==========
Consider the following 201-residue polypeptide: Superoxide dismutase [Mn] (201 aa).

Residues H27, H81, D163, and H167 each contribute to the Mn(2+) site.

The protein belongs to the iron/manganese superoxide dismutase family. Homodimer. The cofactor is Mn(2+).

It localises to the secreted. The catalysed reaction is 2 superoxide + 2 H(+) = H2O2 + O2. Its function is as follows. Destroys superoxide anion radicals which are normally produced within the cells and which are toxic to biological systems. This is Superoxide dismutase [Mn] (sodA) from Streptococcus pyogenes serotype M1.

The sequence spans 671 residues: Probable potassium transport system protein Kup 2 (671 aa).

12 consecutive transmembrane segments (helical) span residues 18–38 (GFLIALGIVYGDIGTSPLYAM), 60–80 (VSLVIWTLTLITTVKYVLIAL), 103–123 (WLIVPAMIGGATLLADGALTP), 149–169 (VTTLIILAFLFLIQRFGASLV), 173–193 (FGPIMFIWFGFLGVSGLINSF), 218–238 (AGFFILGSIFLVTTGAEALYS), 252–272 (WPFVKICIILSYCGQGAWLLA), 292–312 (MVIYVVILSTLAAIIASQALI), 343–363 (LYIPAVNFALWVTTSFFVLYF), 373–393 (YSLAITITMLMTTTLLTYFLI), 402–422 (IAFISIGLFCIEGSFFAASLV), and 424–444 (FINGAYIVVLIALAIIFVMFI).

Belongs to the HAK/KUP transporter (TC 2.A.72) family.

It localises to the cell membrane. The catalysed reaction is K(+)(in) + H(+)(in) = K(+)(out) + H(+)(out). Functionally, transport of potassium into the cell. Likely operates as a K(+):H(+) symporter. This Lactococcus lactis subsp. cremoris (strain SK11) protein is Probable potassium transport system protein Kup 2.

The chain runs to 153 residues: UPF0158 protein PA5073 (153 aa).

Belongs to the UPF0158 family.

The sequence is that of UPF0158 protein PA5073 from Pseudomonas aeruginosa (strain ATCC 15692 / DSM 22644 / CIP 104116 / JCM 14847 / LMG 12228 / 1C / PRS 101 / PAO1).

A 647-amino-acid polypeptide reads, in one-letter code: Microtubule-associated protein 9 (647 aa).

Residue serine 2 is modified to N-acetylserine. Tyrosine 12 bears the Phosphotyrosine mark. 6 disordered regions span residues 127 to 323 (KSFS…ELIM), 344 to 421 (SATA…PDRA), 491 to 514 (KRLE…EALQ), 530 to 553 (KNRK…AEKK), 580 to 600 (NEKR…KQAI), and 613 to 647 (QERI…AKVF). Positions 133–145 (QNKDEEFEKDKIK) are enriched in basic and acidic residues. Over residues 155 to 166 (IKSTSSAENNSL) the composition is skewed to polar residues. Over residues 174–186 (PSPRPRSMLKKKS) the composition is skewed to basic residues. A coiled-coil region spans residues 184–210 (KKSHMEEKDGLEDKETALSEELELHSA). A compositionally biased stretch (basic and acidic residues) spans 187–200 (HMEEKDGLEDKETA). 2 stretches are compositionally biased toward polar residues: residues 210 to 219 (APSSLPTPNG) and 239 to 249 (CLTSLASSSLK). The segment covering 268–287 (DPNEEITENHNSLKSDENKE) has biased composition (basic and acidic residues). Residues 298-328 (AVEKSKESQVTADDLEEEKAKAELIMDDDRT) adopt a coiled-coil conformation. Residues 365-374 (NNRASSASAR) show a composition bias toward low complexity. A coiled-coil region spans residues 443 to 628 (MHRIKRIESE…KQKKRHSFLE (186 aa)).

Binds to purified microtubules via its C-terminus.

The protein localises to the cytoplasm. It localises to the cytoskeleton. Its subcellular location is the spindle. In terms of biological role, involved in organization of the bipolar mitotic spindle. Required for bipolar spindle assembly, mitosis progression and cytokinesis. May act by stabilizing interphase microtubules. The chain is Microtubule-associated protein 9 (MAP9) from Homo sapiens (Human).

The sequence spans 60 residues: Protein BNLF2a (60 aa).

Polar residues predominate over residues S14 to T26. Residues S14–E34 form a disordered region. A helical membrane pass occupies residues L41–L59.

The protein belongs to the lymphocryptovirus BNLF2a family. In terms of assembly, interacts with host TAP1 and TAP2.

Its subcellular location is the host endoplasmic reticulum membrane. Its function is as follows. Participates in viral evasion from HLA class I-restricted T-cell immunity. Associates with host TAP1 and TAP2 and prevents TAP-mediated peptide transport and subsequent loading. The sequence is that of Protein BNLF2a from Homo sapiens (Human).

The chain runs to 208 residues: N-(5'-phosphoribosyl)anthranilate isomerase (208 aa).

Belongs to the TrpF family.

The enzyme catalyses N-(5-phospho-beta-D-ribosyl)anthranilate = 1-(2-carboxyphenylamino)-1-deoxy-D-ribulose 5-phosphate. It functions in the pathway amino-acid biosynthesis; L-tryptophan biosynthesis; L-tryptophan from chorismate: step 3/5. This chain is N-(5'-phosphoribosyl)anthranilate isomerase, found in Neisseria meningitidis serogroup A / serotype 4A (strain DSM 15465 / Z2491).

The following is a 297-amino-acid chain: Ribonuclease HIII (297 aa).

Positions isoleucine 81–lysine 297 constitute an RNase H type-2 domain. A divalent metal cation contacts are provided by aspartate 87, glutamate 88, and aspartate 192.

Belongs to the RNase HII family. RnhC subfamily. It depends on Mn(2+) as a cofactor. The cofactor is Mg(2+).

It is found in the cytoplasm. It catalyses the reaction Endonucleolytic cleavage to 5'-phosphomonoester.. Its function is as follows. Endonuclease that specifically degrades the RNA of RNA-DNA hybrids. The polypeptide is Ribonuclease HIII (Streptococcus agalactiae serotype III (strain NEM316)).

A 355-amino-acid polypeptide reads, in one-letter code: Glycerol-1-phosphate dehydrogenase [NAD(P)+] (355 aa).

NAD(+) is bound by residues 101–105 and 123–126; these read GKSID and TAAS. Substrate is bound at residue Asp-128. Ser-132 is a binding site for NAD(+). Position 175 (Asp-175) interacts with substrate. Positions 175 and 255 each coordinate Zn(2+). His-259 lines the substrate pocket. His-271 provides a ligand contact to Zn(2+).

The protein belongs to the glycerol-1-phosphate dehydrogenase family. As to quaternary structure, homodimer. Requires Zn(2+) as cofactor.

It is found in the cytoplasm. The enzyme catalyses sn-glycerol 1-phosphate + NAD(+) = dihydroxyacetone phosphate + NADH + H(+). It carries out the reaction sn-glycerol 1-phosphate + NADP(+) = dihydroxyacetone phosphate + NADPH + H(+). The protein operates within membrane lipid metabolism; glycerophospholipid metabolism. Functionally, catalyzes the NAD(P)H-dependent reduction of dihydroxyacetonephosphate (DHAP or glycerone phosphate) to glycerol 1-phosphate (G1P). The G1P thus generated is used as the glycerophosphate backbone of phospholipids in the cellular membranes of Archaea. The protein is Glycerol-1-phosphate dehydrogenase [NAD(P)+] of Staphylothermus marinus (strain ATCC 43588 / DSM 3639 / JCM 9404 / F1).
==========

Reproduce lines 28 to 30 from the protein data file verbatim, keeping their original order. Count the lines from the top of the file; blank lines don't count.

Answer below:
NAD(+) is bound by residues 101–105 and 123–126; these read GKSID and TAAS. Substrate is bound at residue Asp-128. Ser-132 is a binding site for NAD(+). Position 175 (Asp-175) interacts with substrate. Positions 175 and 255 each coordinate Zn(2+). His-259 lines the substrate pocket. His-271 provides a ligand contact to Zn(2+).

The protein belongs to the glycerol-1-phosphate dehydrogenase family. As to quaternary structure, homodimer. Requires Zn(2+) as cofactor.

It is found in the cytoplasm. The enzyme catalyses sn-glycerol 1-phosphate + NAD(+) = dihydroxyacetone phosphate + NADH + H(+). It carries out the reaction sn-glycerol 1-phosphate + NADP(+) = dihydroxyacetone phosphate + NADPH + H(+). The protein operates within membrane lipid metabolism; glycerophospholipid metabolism. Functionally, catalyzes the NAD(P)H-dependent reduction of dihydroxyacetonephosphate (DHAP or glycerone phosphate) to glycerol 1-phosphate (G1P). The G1P thus generated is used as the glycerophosphate backbone of phospholipids in the cellular membranes of Archaea. The protein is Glycerol-1-phosphate dehydrogenase [NAD(P)+] of Staphylothermus marinus (strain ATCC 43588 / DSM 3639 / JCM 9404 / F1).